The Height of Stupidity? Jet Fuel from Trees

[Yet another bad idea fueled by the fantasy of infinite growth. -Ed.]

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- May 9, 2014,  Source: Phys Org

A key challenge in the biofuels landscape is to get more advanced biofuels—fuels other than corn ethanol and vegetable oil-based biodiesel—into the transportation pool. Utilization of advanced biofuels is stipulated by the Energy Independence and Security Act; however, current production levels lag behind proposed targets. Additionally, certain transportation sectors, such as aviation, are likely to continue to require liquid hydrocarbon fuels in the long term even as light duty transportation shifts to alternative power sources.

A multi-university team lead by George Huber, Professor of Chemical and Biological Engineering at the University of Wisconsin-Madison, has addressed both challenges through the concerted development of technology designed to transform lignocellulosic biomass into a jet fuel surrogate via catalytic chemistry. This promising approach highlights the versatility of lignocellulose as a feedstock and was recently summarized in the journal Energy & Environmental Science by team member and lead author Jesse Q. Bond, Syracuse University Assistant Professor of Biomedical and Chemical Engineering.

A New Kind of Pipeline…for CO2?

[Pipelines aren't just for fossil fuels anymore. -Ed.]

- by Russell Hubbard, April 12, 2014. Source: Omaha World-Herald 

[[{"type":"media","view_mode":"media_large","fid":"176","attributes":{"alt":"","class":"media-image","height":"360","style":"width: 275px; height: 206px; float: left; margin-left: 10px; margin-right: 10px;","width":"480"}}]]A Wyoming oil company told Nebraska ethanol producers Friday that a $1 billion carbon dioxide pipeline across the state would mean up to $50 million a year in new revenue for them.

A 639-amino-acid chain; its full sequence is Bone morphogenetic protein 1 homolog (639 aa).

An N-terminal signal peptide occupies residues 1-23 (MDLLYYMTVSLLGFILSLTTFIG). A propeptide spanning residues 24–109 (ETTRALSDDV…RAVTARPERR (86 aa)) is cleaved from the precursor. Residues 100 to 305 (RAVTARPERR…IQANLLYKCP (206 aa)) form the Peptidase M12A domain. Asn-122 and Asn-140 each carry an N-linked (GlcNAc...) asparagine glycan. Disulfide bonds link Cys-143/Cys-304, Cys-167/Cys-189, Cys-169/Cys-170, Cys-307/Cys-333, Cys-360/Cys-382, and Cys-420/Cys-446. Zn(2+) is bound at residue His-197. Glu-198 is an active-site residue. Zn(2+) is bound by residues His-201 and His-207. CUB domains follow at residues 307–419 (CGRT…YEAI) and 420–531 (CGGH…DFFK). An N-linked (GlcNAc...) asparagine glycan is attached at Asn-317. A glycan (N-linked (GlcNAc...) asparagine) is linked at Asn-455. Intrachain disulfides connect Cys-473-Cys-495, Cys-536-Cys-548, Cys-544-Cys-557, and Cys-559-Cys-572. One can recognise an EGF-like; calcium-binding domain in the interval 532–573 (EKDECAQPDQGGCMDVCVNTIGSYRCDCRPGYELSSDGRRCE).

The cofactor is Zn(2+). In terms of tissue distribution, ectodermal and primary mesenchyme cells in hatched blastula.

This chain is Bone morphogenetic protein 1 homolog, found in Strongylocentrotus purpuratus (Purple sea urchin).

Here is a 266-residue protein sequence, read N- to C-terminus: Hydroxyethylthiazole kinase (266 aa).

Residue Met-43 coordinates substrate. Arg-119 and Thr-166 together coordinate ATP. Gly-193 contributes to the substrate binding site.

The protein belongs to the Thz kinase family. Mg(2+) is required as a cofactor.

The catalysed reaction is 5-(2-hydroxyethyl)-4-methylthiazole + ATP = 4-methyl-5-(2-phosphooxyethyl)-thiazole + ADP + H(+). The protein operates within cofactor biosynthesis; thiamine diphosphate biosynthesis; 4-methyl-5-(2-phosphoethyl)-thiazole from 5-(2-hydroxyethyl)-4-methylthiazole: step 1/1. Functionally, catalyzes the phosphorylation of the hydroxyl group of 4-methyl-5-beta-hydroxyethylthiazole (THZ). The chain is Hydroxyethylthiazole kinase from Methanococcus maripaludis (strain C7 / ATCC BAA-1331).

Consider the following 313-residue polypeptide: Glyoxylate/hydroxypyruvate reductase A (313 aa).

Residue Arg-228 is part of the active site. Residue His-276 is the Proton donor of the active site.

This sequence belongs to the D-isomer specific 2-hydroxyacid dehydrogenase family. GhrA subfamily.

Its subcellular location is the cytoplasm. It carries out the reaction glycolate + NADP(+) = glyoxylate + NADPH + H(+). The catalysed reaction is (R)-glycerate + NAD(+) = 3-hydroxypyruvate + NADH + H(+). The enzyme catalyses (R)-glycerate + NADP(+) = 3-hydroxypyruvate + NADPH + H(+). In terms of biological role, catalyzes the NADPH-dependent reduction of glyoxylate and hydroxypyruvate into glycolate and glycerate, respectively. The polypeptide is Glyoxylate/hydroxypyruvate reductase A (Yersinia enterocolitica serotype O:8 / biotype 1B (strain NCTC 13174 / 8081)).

Scott Hornafius, president of Elk Petroleum, said such a pipeline would buy some or all of the CO2 produced by the state’s 24 ethanol plants and ship it to Wyoming, where it is needed for injection into oil wells. The CO2 helps drillers extract almost as much oil as the initial strike, about 17 percent of the well’s total.

Some Biofuel Feedstock Estimates ‘Overstating’ Yields

- March 4, 2014. Source: Environmental Leader

[[{"type":"media","view_mode":"media_large","fid":"119","attributes":{"alt":"","class":"media-image","style":"width: 333px; height: 259px; margin-left: 10px; margin-right: 10px; float: left;"}}]]Estimates for potential biofuel feedstock crop yields from some widely cited research studies may overstate those yields by as much as 100 percent, according to research by the International Council on Clean Transportation.

One key factor in developing a sustainable biofuels policy is to realistically estimate the amount of biomass that can on average be grown on a given amount of land to produce cellulosic biofuel. But Will energy crop yields meet expectations? found that the highest predicted yields, and associated expectations of how much biomass could be grown for energy, could not be supported by an overview of studies in this field.

Lawsuits Likely as EPA Declares US Ethanol Blend Wall a 'Reality'

Lawsuits Likely as EPA Declares US Ethanol Blend Wall a 'Reality'

- by Cezary Podkul, October 11, 2013. Source: Reuters

[[{"type":"media","view_mode":"media_large","fid":"119","attributes":{"alt":"","class":"media-image","style":"width: 333px; height: 259px; float: left; margin-left: 7px; margin-right: 7px;"}}]]With two words, the U.S. environment regulator may be handing oil refiners the biggest win of a long battle to beat back the seemingly inexorable rise of ethanol fuel.

In a leaked proposal that would significantly scale back biofuel blending requirements next year, the U.S. Environmental Protection Agency (EPA) says the blend wall - the 10 percent threshold of ethanol-mixed gasoline that is at the crux of the lobbying war - is an "important reality".

The agency's rationale for a cut in the volume of ethanol that must be blended echoes an argument the oil industry has been making for months: the U.S. fuel chain cannot absorb more ethanol.

Few retailers are able to sell ethanol blends beyond the 10 percent maximum, or willing to take the legal risk that comes with it, they argue.